Tips for Working With Influencers — From an Influencer

News flash: Influencer marketing is not a fad, and it isn’t going anywhere anytime soon. Using influencers to help spread a brand message has been shown to be a highly effective marketing tactic—one that some brands owe a significant amount of their success to.

And I should know: Not only am I a member of Pace’s social media and content activation team and have had a hand in organizing influencer campaigns for clients, I myself am an influencer.


Hmm, let me rephrase. My dog is an influencer. I just manage his social media channels, take all his pictures, come up with some really paw-some captions for his daily posts and engage with his fans on his behalf. At last count, his Facebook page had more than 300,000 fans worldwide. Over the past three years we’ve worked with some 40 different brands and have done everything from product-launch campaigns, to live social media event coverage and promotion, to appearing at industry conferences as the celebrity guest.

My experience working on both sides of influencer campaigns has given me a doggone unique perspective (in addition to a penchant for bad dog puns) on influencer marketing as a whole. So today I’m sharing some highly classified, insider tips about working with influencers, from an influencer.


Expect to Dig Deep for Influencer Gold

If you truly want to hit the influencer jackpot, expect to do a bit of digging. Start by analyzing a few industry influencers: See who they follow and collaborate with and which online communities they’re a part of. This will help you identify other niche influencers that you wouldn’t find through a Google search or by using a single database.

Don’t be afraid to choose individuals with fewer followers than you initially imagined an influencer in your campaign would have. Your final list of influencers should have a variety of follower counts, content styles and diverse audiences. This will ensure that your campaign reaches as many people as possible, rather than overlapping across similar networks of the same fans.

From an influencer’s perspective, collaborating with a brand on a campaign that is supported by a diverse group of influencers is incredibly appealing. Not only does that mean I have the opportunity to engage with social media super stars I’ve never worked with before, but also that my sponsored content has the potential to reach new audiences and expand my fan base at the same time.

Choose Influencers That Are Already the Right Fit

When identifying influencers for your campaign, target individuals who may already be “perfect” for your brand. Ask yourself: Does the influencer’s content, tone, style and personality align with my brand? What can I observe about their work ethic from their channels? Do they actively endorse my competitors (paid or unpaid mentions)? Have they said anything negative about my brand in the past (a huge red flag!)?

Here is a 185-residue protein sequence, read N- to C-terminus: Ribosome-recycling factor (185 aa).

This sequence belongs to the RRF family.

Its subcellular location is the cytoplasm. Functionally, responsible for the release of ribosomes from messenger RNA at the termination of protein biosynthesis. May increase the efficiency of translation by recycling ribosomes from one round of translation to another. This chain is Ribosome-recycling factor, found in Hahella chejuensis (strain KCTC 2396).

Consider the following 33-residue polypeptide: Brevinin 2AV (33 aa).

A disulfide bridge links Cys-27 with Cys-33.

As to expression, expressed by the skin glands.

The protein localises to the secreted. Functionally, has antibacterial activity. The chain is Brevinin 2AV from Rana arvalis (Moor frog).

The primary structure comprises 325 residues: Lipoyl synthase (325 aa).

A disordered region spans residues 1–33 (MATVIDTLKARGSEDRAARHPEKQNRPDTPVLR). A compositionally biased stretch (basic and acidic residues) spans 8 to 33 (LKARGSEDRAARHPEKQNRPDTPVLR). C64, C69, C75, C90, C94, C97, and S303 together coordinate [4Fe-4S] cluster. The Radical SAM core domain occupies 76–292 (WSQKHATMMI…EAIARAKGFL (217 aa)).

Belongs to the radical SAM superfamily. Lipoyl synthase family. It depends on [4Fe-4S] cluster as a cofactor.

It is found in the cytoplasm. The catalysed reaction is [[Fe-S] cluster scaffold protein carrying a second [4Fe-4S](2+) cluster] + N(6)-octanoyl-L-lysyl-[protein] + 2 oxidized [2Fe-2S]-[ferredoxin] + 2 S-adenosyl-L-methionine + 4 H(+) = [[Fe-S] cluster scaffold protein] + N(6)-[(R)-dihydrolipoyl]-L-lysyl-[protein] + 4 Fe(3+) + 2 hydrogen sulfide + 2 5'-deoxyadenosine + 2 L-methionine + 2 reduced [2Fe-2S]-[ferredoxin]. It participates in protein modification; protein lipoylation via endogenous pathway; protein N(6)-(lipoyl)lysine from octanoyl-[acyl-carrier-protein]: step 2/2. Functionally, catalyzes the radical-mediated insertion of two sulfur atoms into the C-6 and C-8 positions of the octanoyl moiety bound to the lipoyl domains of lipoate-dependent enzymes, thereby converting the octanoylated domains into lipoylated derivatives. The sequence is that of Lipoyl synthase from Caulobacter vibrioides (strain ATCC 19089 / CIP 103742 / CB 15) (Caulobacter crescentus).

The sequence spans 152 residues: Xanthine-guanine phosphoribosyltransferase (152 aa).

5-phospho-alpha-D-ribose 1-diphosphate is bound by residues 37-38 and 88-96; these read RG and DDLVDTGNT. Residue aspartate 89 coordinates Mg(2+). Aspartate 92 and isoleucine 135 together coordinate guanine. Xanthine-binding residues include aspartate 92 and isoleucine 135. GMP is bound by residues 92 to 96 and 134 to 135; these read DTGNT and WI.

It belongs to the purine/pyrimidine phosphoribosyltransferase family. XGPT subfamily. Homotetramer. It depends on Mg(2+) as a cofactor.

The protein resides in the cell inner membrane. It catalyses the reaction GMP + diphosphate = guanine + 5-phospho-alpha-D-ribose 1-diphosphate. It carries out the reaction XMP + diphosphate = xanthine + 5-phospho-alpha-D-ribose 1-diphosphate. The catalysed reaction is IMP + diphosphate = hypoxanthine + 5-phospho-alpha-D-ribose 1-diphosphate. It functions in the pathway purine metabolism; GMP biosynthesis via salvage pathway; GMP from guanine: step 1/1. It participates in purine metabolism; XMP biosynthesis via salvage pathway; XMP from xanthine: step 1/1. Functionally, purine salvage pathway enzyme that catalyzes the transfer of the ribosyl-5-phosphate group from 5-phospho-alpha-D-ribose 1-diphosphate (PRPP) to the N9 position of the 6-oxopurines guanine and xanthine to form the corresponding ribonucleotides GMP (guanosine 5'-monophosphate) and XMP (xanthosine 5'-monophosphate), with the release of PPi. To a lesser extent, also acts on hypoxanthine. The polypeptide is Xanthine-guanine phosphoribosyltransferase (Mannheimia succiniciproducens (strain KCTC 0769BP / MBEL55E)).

Then, think about this potential partnership from the perspective of the influencer. How do you think they will view your brand, your product and what you’re asking them to do? The best influencers are pretty strict about what they endorse and choose brands that already align with their personality and content style, rather than trying to adapt to a brand that isn’t already a good fit.

Iron Out All the Details in Advance

Before contacting any of the influencers on your list, make sure that you know exactly what you want from them and what you can offer in return. There’s no doubt that your campaign will evolve a bit as you add more influencers; be ready to address questions they may have about the campaign that weren’t considered in the planning stages and make small changes if needed. But being flexible is quite different from being unprepared. An influencer can smell a disorganized, poorly planned campaign from a mile away. I’ve personally turned down several opportunities to work with brands because the rep wasn’t organized and didn’t have the campaign details figured out. It’s not worth investing the additional time, energy or resources to work with a brand that doesn’t know what they want, why they want it or what you can do to help them achieve it.

For example, if the focus of your influencer campaign is to increase brand awareness and grow your Insta-followers, great. But if you think you might also want them to publish a blog post about the campaign, HOLD UP. Revisit your campaign goals and tactics in order to determine exactly what you need from them leading up to and during the campaign. If sponsored blog posts are deemed a priority in addition to an Instagram post, include this in your initial correspondence with your influencers. Give them ample time to provide you with stats related to their blog like page views (if relevant to your campaign) to avoid backtracking on verbal or written agreements, which influencers see as a major red flag. Once that contract is signed, you legally can’t go back.